Vancouver
3 min

Hot for a mini-freezer

Am I turning into an insufferable yuppie?

I can’t pinpoint exactly where it all changed.

I know the house fire had a lot to do with it. Nothing will Feng Shui your life faster or more thoroughly than an old-fashioned six-hour inferno, and nothing makes you re-think your relationship to material possessions quite like losing them all.

But even that aside, my priorities are all different now.

I haven’t replaced my assless chaps, and I no longer dream of owning an old BSA motorcycle. Instead, I salivate over my neighbours’ refinished hardwood floors and get hard-ons walking through the stainless steel appliance section at the Bay.

A couple of weeks ago I was standing in line at the Home Depot when I realized that I was kind of alarmingly excited about the brand new weed whacker and 5.5 cubic foot deep-freeze I was about to purchase.

And I wasn’t the only one. The 30-something couple behind me caught sight of the shiny black mini-freezer on my cart, and the woman elbowed her mate.

“Look, honey. Maybe if you got rid of some of your boxes from the back porch and organized your golf clubs better, we could make room for one of those.”

He shook his head. “They draw too much power. It would probably constantly kick the breaker.”

I looked up from the manual I held in my sweaty hands. “Actually, this baby only draws about point two amps, continuous service.” I said, surprised at how proud I sounded. “I’ve done all the research already. You don’t even need a dedicated circuit, provided you locate the unit close enough to an outlet, so an extension cord is not required,” I continued, assuming they were just as fascinated as I was.

She was, he wasn’t.

“Voltage drop,” I explained.

She nodded, he didn’t.

The freezer was actually a birthday present for my girlfriend, who is a Cancer, and thus appreciates all things domestic. Not everyone can recognize the inherent romance of having frozen bacon-wrapped scallops on hand anytime, or the sexiness of saving money by buying in bulk, but she does.

My mother was horrified to hear I was getting my sweetheart a deep freeze for her birthday, but my mom doesn’t truly understand how important ice cream is to my girl’s general outlook. Not to mention her love of homemade soup.

I knew that a deep freeze would revolutionize my household’s access to quality late night snacks, and for a Cancer that is romantic. My mom is a Virgo, and therefore is more turned on by cleaning products or a well-designed closet organizer.

Each to their own, I say. One man’s assless chaps are another man’s self-feeding weed whacker with ergonomic handgrips and a built-in lock to keep the extension cord from coming unplugged. I could hardly wait to get home and slip into my matching eye protection.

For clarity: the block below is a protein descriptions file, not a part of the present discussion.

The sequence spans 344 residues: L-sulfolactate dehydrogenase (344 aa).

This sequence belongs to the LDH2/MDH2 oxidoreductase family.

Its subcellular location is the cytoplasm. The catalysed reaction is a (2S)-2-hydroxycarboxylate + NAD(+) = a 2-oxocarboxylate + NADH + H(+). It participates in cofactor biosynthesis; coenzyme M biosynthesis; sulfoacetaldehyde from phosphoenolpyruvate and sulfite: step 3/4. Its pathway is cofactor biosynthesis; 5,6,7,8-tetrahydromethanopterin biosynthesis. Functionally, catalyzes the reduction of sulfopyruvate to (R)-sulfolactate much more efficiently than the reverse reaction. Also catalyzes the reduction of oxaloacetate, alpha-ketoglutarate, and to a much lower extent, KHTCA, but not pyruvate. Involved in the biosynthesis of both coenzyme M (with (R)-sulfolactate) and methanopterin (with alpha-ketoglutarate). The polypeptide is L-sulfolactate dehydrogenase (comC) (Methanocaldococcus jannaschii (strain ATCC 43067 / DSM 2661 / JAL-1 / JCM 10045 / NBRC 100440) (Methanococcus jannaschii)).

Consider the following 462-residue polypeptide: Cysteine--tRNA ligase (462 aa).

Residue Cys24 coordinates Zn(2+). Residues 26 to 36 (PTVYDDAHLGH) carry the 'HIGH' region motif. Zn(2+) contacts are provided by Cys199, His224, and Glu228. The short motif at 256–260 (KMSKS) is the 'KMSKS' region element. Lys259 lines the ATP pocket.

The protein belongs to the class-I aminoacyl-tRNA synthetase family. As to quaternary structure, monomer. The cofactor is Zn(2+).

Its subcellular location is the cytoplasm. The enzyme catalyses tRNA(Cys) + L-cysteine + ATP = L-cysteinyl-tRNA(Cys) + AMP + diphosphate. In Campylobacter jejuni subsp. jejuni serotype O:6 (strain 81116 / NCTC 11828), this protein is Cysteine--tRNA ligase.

Like I said, I can’t pinpoint exactly where it all changed, but somewhere in the last couple of years things shifted. Now I would rather plant perennials than party, and thumbing through the Restoration Hardware catalogue has become my new pornography. Egyptian cotton sheets are, well…hot.

Before my house fire, I wasn’t bothered by my mismatched dishes, or the fact that most of my cutlery had the Air Canada logo engraved on the handles. But there is something different about rebuilding the contents of a kitchen in my late 30s instead of my late teens.

For a while there I even worried that I was slowly turning into an insufferable yuppie, that I was more concerned with making sure my tea towels matched the countertops than I was with making the world a better place.

Until my friend reminded me that if I were truly a yuppie then I would have sought out a more lucrative occupation than being a queer Canadian writer, and that investing in quality cookware was actually an environmentally responsible life choice.

He went on to add that landfills all over the continent were full of broken low-quality consumer goods, and that saving up for the copper-bottomed pots and pans didn’t necessarily mean I had become an unrepentant capitalist.

“It’s easier to fight for gay rights and social change if you’re not dying from cancer caused by cooking in a pan treated with a substandard spray-on non-stick coating,” he reassured me. “You’re just thinking of the big picture, here. Besides, you can write more if you treat yourself to the really fluffy bath towels. They’re more absorbent. It’s a time-saver.”

A shallow justification, maybe, but it worked. Our towels now match the shower curtain, and the little scented soaps on the back of the toilet tank, the ones we don’t use, because they are matching. And I refuse to be ashamed that I like it that way.

I am an unapologetic butch who refuses to conform to anyone’s definition of what gender I am, and I write decidedly queer stories about people who dare to be proud of who and what we are, even in a world that still, for the most part, despises us or denies that we exist.

And that means I am still a warrior, even though the blinds in my bedroom window are the exact same shade of brown as the bedspread. It’s more of a cinnamon colour than a chocolate, and it really picks up the secondary tones in the area rug. And I like it that way.

Like I said, one man’s pornography is another man’s brass reading lamp with the articulated adjustable arm and three-way light bulb.

Whatever turns you on.